Regular Expressions (RegEx) — Cheat Sheet?

Is there a data base somewhere of RegEx expressions that can be used in Anki’s Card Browser?

Eg (kindly provided by user Rumo):

Word count between x and y


I found this very helpful; but I’m a noob

For instance, how would the above RegEx expression have to be modified to also work with Cloze fields, that have not-to-be-counted hint words within the curly brackets?

Maybe Chapter 7 of Automate the Boring Stuff with Python can help you get the gist of regex?

Keep in mind that newer versions of Anki use a slightly different regex syntax.

There is actually several cheat sheets out there, but frankly? Just learn the basics and you’ll get independence of them.

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Well, I don’t think I got what you wanted, but maybe someone else can enhance this regex?


btw, there are also sites where you can write your regex interactively.

Edit: fixed the code.

Regex search in recent Anki versions uses Rust’s regex engine, as @cardosaum mentioned. Since Rust’s regex engine doesn’t seem to currently support arbitrary lookahead/lookbehind assertions, it might be difficult to sort out cards by word count while excluding hints in cloze deletions.

Another option to achieve what you want would be to use Anki’s debug console. Try the following:

  • Let’s say you want to get cards whose Text field has 3-5 words, excluding hints in cloze deletions.

  • Change the value of target_field, min_word_count and max_word_count in the following code to suit your needs. If you want to limit the search to a specific deck, change the value of search_query to something like search_query = f'"{target_field}:*" "deck:your deck name"'. (the same syntax as the browser search)

    import re
    from anki.utils import ids2str, stripHTML
    target_field = "Text"
    min_word_count = 3
    max_word_count = 5
    search_query = f'"{target_field}:*"'
    word_pattern = re.compile(r"\w+")
    cloze_pattern = re.compile(r"{{c\d+::|::.*?}}|}}")
    browser ="Browser", mw)
    browser._lastSearchTxt = ""
    model = browser.model
    result_note_ids = []
    for note_id in mw.col.find_notes(search_query):
        note = mw.col.getNote(note_id)
        for key, value in note.items():
            if key == target_field:
                text = stripHTML(value)
                text = cloze_pattern.sub("", text)
                cnt = len(word_pattern.findall(text))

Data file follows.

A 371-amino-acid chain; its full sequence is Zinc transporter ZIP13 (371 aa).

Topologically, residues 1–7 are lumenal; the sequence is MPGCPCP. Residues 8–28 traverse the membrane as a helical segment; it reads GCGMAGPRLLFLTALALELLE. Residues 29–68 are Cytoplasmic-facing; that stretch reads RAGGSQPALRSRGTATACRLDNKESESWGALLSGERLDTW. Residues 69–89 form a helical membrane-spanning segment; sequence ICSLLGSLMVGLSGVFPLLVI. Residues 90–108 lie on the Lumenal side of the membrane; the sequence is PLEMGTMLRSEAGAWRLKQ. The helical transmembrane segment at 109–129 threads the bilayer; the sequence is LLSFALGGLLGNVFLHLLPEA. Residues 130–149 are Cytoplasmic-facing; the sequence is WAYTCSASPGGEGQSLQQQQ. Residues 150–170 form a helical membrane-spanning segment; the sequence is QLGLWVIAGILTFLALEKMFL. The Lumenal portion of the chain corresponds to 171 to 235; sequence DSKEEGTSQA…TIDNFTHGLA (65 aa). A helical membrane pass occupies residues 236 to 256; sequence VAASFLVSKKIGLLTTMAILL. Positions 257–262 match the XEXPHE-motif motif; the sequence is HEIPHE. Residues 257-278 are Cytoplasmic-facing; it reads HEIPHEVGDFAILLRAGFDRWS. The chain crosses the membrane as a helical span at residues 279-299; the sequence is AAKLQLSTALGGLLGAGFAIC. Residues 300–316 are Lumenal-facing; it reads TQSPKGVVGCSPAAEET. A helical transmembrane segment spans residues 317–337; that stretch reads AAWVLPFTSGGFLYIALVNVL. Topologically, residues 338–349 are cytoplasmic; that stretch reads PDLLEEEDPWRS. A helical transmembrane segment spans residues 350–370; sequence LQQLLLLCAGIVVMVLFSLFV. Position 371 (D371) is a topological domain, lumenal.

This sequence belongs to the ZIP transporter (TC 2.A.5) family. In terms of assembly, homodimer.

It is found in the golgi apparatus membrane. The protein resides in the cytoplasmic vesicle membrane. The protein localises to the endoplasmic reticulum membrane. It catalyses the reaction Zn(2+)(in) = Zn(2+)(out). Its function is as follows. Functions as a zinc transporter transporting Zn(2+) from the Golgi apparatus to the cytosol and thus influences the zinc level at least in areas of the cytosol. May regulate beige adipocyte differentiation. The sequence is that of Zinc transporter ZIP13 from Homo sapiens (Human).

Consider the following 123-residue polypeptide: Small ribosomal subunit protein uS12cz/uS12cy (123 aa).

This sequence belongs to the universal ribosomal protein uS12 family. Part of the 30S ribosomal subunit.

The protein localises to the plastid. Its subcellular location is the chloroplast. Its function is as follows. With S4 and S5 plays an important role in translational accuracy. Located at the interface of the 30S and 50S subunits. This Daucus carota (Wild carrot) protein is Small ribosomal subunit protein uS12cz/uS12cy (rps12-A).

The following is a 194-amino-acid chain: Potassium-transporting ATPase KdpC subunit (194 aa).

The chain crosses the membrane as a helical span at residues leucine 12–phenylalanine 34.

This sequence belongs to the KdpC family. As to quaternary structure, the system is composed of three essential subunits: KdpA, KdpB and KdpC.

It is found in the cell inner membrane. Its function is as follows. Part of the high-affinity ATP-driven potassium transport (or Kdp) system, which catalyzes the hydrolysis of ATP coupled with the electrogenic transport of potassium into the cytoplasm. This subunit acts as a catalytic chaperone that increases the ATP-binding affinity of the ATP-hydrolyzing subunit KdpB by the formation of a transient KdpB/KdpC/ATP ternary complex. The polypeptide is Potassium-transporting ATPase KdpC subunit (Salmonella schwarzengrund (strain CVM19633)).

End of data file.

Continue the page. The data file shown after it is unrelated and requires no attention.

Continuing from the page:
if min_word_count <= cnt <= max_word_count:
    sql = f"select id from cards where nid in {ids2str(result_note_ids)}"
    cards = mw.col.db.list(sql) = cards
  • Open a debug console from Anki’s main window, paste the above code into the top frame, and run it with Ctrl + Enter.

  • Anki’s browser window will be opened automatically, and only cards whose Text field has 3-5 words should appear in the browser table view. If your collection is huge, the search may take tens of seconds.


RegEx are an extremely empowering tool in the digital world and I second @cardosaum’s advise to familiarise yourself with them, @auntanki. I know they look intimidating, but they aren’t really more complicated than Anki. :wink:

That being said, I agree with @hkr that this concrete task is really hard to accomplish with RegEx (at least without lookaround assertions). @cardosaum made a good start, but this doesn’t quite work yet and is already impossible to understand (at least for me) without external tools.
After all, RegEx aren’t made for counting.

@hkr’s solution is great!
I think there’s a bug, though: The cloze pattern should be r"{{c\d+::.*?}}".
Also, I advise to at least include Text:* (the field name in question) in the search query to speed up the search significantly.


Thank you for the reply, @Rumo!

In the code above, the purpose of cloze_pattern is not to parse {{c<num>::<words>}}, but to remove leading {{c<num>:: and trailing ::hint words}}. For example, if the content of Text field is aaa {{c1::some words::hint words}} bbb {{c2::words with no hint}} ccc, it will be converted to aaa some words bbb words with no hint}} ccc by executing text = cloze_pattern.sub("", text). But I have just realized that I should also remove trailing }} in case there is spaces between clozed word and trailing }}, so I fixed cloze_pattern.

That’s right. I fixed search_query.


Ah, he only wanted to exclude the hint words! I missed that. :slight_smile:
In that case, I’d just add the + or something similar. I believe Anki allows to number clozes with 1 to 500 (not necessarily successively).

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Oh, sorry. I just noticed that you were pointing out the case of {{c<xxx>::. I fixed the code again.

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